If he’s a statistician, why is the numerical reasoning in this press release so bad?

Half of this post is based on comments forwarded to me by Carl Phillips after I alerted him to this typical yet still outrageous press release from the inimitable yet wholly dispensible John Banzhaf (and I in turn have James Dunworth to thank for bringing it to my attention). I do have active tobacco alerts but it could be that even the alerts were wary of sending through such spam like material. (My apologies to both Carl and James for placing their names in such proximity to Banzhaf’s.)

John Banzhaf

2010-02-27 20:41:13 – When President Barack Obama undergoes his first medical exam as President on Sunday, he should receive some bad news: his smoking increases his odds of dying of lung cancer during the next 10 years about 1000%, and his overall odds of dying during the next 10 years by about 160%, says mathematician, statistician, and public interest law professor John Banzhaf, Executive Director of Action on Smoking and Health (ASH).

Once again playing fast and loose with both the numbers and his usual self aggrandizement (it is somewhat misleading of him to describe himself as a mathematician and statistician, and clearly a falsehood to fashion himself as working for the public interest when each of his press releases makes it more plain that the man sees community, democracy and autonomy as impediments to his goals.

Let us consider the numbers.

One needs to start by observing that the chance of the President dying in the next ten years from disease are extremely small, so those multipliers (if they were right) are clearly a misleading use of statistics.

Second, those figures usually represent regular heavy smokers as compared to abstainers, but Obama is not a regular heavy smoker. Moreover, much of that risk is due to being “a smoker” (the average type of person who smokes), which he is not, rather than from “smoking” which he does.

Since his diet, weight, medical care (he has medical people on call 24-7 so, e.g., would be much less likely to die from a cardiac event — which is the most likely disease death for someone his age with no preexisting bad diagnoses — than the rest of us), etc. are near-perfect, his risks are much lower than those for a “smoker”.

Finally, as a controversial president in troubled times, his risk of dying violently is, unfortunately, probably ten times his very low risk of dying from disease, maybe 100, so doubling his risk of dying from disease would not nearly double his chances of dying in the next ten years. So Banzhaf is clearly demonstrating that he has a typical guy-on-the-next-barstool understanding of statistics, just enough to make really dumb mistakes.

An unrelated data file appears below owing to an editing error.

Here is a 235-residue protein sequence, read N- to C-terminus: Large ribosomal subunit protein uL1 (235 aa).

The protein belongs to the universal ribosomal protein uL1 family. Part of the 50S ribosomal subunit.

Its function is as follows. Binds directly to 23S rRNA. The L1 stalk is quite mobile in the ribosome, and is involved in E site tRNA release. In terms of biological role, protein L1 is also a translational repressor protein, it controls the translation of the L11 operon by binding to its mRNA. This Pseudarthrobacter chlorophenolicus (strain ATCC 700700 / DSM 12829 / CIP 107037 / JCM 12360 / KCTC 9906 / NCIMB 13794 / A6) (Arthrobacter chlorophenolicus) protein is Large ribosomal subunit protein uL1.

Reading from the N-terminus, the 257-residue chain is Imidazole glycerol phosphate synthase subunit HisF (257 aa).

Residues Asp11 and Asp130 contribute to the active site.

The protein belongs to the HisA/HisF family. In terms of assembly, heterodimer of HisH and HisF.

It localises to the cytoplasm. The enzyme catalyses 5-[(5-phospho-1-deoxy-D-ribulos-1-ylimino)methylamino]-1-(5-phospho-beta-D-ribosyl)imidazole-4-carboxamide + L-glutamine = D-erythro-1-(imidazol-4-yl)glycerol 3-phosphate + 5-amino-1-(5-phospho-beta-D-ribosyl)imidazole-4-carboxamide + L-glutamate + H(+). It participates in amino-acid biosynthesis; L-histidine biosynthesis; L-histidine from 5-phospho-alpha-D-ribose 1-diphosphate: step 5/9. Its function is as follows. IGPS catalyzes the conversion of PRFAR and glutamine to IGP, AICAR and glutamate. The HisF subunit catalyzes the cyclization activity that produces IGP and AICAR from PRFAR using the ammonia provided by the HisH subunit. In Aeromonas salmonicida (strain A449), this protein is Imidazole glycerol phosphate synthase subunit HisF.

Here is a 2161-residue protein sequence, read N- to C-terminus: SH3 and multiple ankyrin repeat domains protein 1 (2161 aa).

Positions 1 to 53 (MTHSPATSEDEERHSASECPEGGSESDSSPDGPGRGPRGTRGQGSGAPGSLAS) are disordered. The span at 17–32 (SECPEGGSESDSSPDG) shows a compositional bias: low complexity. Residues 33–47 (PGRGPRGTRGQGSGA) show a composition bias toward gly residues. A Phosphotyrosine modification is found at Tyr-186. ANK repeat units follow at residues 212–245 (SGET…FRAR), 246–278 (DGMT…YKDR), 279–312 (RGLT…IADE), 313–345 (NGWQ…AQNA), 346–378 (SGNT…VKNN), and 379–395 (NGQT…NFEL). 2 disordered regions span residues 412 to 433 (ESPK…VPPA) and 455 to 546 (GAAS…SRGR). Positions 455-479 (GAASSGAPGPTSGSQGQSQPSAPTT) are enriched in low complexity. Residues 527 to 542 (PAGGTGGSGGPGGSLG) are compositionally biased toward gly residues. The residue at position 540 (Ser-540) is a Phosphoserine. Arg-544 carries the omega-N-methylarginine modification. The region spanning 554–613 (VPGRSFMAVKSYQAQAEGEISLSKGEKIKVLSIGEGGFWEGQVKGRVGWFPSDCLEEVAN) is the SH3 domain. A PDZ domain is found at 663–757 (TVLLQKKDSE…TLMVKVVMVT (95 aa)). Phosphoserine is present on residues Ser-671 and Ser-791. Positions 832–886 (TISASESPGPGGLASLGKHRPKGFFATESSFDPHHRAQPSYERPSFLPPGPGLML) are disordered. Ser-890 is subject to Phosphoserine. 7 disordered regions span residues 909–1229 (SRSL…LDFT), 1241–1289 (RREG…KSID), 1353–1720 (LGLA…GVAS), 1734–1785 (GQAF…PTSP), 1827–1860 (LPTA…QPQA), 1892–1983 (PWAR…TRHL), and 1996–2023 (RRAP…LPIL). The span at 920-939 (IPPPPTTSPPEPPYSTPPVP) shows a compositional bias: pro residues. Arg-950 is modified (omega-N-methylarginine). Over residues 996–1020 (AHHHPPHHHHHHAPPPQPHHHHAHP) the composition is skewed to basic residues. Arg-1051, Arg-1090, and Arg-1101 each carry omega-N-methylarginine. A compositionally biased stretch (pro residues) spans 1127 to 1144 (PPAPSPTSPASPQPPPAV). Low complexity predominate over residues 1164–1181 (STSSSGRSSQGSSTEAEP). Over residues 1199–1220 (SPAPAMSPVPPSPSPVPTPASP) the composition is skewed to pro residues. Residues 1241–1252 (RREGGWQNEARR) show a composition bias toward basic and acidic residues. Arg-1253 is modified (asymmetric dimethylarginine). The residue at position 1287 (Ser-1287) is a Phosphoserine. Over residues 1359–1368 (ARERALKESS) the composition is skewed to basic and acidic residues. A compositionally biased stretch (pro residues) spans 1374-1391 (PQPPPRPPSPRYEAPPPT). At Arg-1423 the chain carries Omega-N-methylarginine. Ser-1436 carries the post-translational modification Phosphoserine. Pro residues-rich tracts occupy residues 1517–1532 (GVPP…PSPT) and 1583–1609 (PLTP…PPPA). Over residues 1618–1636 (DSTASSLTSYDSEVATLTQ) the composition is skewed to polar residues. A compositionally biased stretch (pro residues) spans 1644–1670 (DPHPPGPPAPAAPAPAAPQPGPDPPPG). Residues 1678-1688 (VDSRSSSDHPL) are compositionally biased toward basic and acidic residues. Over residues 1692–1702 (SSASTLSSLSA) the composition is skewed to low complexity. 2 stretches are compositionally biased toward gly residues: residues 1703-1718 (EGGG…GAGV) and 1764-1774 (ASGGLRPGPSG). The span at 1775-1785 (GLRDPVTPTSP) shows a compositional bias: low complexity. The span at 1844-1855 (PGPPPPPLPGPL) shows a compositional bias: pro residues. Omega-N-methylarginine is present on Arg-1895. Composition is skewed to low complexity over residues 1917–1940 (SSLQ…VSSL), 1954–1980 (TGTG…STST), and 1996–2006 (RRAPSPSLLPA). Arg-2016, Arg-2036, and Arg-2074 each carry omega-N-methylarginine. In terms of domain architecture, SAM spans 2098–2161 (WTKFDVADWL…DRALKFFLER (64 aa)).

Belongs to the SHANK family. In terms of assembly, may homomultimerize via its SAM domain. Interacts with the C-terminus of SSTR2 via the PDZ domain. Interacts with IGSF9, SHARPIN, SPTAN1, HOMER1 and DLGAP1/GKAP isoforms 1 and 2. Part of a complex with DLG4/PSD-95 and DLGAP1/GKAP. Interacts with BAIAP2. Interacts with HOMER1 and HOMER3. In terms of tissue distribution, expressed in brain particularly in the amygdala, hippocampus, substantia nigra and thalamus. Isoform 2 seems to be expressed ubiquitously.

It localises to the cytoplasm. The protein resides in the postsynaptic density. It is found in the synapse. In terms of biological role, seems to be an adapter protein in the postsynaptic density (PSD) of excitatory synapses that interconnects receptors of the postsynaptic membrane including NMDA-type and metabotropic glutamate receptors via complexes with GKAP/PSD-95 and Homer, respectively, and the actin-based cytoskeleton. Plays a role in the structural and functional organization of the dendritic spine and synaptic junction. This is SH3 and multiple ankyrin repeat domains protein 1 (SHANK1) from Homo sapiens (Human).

“These are evidence of his fundamental ignorance about the matters on which he claims expertise. It is certainly the case that he and many of his fellow travelers make a habit of lying to people, but in this case it actually seems to be a matter of getting in over his head — knowing so little about the topic that he does not even realize he does not understand it — rather than dishonesty (not that the former is a whole lot better).” –CVP

A somewhat recognizable fellow

Ironically, there are rumors that President Obama chair-smoked during the luncheon break in the health care reform summit he chaired on Thursday. If so, it appears that his doctors may have a harder time convincing him to quit, especially if his efforts directed as the health care crisis continue to create the heavy stresses which may be contributing to his smoking behavior.

Though Banzhaf does point out the fact that health care reform can lead to smoking, he does not sufficiently account for the increased risk of “chair-smoking” which is certain to be much more health averse than regular tobacco smoking. Not only do chairs contain plastics and other synthetics which do not occur in tobacco, but given that they are not as yet covered under the FDA umbrella are neither proscribed for ingestion nor are the contents adequately listed. They also are easily accessible to children and are deliberately manufactured in colours known to appeal to children and young adults.

-PLB

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One thought on “If he’s a statistician, why is the numerical reasoning in this press release so bad?

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